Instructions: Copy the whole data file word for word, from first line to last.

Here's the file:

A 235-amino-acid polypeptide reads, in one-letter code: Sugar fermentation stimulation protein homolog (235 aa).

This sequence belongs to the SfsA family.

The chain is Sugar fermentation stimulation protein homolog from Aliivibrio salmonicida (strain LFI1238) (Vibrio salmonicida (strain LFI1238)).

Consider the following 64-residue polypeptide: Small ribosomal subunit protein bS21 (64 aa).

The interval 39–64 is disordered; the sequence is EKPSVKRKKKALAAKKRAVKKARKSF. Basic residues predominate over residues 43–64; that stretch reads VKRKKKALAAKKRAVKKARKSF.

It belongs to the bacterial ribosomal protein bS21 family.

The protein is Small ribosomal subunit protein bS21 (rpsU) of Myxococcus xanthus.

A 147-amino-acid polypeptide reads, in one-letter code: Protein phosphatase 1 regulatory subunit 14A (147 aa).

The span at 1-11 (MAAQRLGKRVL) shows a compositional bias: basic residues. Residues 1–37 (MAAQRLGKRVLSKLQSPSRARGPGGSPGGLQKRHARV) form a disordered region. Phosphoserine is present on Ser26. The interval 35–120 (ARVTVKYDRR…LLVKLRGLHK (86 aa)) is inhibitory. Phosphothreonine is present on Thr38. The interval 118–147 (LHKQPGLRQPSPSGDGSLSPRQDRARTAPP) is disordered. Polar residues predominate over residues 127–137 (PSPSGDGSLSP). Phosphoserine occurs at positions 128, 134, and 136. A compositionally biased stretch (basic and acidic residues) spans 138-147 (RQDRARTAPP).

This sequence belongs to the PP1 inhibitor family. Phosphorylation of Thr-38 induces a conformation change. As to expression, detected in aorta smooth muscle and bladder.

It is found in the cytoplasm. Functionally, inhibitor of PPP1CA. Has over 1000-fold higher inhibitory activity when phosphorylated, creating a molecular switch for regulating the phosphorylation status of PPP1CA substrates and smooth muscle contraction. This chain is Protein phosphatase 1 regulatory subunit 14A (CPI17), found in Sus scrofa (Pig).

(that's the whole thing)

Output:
A 235-amino-acid polypeptide reads, in one-letter code: Sugar fermentation stimulation protein homolog (235 aa).

This sequence belongs to the SfsA family.

The chain is Sugar fermentation stimulation protein homolog from Aliivibrio salmonicida (strain LFI1238) (Vibrio salmonicida (strain LFI1238)).

Consider the following 64-residue polypeptide: Small ribosomal subunit protein bS21 (64 aa).

The interval 39–64 is disordered; the sequence is EKPSVKRKKKALAAKKRAVKKARKSF. Basic residues predominate over residues 43–64; that stretch reads VKRKKKALAAKKRAVKKARKSF.

It belongs to the bacterial ribosomal protein bS21 family.

The protein is Small ribosomal subunit protein bS21 (rpsU) of Myxococcus xanthus.

A 147-amino-acid polypeptide reads, in one-letter code: Protein phosphatase 1 regulatory subunit 14A (147 aa).

The span at 1-11 (MAAQRLGKRVL) shows a compositional bias: basic residues. Residues 1–37 (MAAQRLGKRVLSKLQSPSRARGPGGSPGGLQKRHARV) form a disordered region. Phosphoserine is present on Ser26. The interval 35–120 (ARVTVKYDRR…LLVKLRGLHK (86 aa)) is inhibitory. Phosphothreonine is present on Thr38. The interval 118–147 (LHKQPGLRQPSPSGDGSLSPRQDRARTAPP) is disordered. Polar residues predominate over residues 127–137 (PSPSGDGSLSP). Phosphoserine occurs at positions 128, 134, and 136. A compositionally biased stretch (basic and acidic residues) spans 138-147 (RQDRARTAPP).

This sequence belongs to the PP1 inhibitor family. Phosphorylation of Thr-38 induces a conformation change. As to expression, detected in aorta smooth muscle and bladder.

It is found in the cytoplasm. Functionally, inhibitor of PPP1CA. Has over 1000-fold higher inhibitory activity when phosphorylated, creating a molecular switch for regulating the phosphorylation status of PPP1CA substrates and smooth muscle contraction. This chain is Protein phosphatase 1 regulatory subunit 14A (CPI17), found in Sus scrofa (Pig).